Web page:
Well, I guess I could do without new clothes for a year (with a guilty glance at my stuffed-to-overflowing closet.) But, wait! I haven't bought this year's Christmas dress yet! And if the "rationed food" thing actually does lead to the "obesity nonexistent" thing, I'm going to want some new clothes! But then, war time civilians would have gone through the same thing. If they coped, I can cope. And once again, fewer clothes bought means more money in our pocket. Okay, sign me up. (sigh.)

Next. Fuel.

Bo-ring! As part of the house rehab, we switched from cooking on an electric range to cooking on a kerosene stove. We get Jet A (Kerosene) for free from my husband's work. Free is good. Turns out kerosene stoves is good, too. And kerosene heaters. All I'd have to worry about with fuel rationing is electricity and gasoline. Pfft. Shut off a couple of lights, not run to town that often. How hard can it be? There probably wont be much of that "less fuel equals more money" thing, but hey, I could be wrong.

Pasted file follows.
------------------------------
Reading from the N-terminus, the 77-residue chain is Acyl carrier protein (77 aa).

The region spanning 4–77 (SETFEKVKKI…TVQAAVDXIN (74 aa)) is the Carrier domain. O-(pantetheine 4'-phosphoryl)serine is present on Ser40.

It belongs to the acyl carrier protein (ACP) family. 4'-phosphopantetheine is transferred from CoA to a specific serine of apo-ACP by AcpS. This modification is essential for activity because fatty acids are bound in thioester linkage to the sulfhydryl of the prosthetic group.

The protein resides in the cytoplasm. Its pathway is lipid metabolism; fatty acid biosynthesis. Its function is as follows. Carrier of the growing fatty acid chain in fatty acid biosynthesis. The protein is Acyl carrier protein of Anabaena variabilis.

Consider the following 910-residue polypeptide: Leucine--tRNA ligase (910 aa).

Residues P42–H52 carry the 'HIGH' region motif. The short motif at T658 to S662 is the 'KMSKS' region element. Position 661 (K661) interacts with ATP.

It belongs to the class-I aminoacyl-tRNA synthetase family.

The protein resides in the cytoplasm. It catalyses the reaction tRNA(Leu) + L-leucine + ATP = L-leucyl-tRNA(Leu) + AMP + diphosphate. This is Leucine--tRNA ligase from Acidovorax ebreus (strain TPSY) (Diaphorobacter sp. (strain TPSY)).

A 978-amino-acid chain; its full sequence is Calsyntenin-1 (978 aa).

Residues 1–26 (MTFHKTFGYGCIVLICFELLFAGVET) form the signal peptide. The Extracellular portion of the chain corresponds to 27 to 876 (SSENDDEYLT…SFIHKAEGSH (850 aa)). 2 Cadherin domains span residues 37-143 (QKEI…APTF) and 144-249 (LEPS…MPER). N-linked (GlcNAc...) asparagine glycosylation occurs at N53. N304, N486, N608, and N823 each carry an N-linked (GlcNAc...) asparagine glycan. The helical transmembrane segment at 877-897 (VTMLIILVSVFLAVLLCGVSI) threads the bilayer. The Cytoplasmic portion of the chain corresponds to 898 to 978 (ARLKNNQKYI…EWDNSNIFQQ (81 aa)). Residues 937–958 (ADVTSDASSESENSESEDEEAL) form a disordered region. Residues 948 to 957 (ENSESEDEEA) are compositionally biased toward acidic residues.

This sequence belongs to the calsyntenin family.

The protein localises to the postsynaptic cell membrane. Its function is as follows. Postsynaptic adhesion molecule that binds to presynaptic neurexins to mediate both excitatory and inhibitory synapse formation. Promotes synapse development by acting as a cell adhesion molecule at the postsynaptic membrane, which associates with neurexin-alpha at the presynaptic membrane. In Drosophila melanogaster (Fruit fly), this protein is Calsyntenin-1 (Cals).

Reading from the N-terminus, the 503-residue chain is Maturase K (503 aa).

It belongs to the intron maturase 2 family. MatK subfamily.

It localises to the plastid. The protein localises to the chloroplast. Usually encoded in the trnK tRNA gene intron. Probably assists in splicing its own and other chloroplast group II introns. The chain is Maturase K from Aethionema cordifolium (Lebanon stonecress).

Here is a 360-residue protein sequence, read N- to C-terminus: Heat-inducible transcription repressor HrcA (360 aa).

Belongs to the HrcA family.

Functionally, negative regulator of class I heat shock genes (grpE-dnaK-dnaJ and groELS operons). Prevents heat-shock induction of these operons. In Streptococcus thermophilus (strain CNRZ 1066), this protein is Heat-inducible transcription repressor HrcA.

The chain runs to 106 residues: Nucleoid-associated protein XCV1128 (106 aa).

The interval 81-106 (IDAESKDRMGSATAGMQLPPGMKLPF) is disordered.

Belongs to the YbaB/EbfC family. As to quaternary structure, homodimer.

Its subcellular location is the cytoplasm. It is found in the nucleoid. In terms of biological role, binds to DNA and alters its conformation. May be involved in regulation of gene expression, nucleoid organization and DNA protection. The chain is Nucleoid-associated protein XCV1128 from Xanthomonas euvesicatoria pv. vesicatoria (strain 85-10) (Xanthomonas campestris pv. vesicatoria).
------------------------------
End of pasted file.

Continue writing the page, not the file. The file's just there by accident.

Okay, I'm in. Husband says he's in. Daughter says she's in.

(Looks around.) Now what?


Gorges Smythe said...

Now that everyone knows how well prepared you are. When hard times come, they'll all come to your door wanting you to feed, clothe and shelter them. Some of them may even knock you over the head and steal everything you have. Now see; there's a cloud to every silver lining! lol (Congrats on thinking ahead.)

Catherine said...

Gorges, everyone knows the really well prepared preppers are up in the Redoubt. 'Round here, we're just a bunch 'o hillbillies with nothin' worth havin', and too stupid to think our way out of a pill bottle. Just ask Kevin Williamson (Haugh, spit.)

On a more serious note, if/when this hand basket arrives in hell, I'm more worried about the government and its depredations than hordes of zombies. The zombies know that food grows in sealed packages and is delivered by food fairies wearing FEMA jackets. Besides, I don't think zombies would get too far trying to carry away our garden beds and fruit trees...if they even get this far from the cities. (They're too afraid of hearing banjo music.)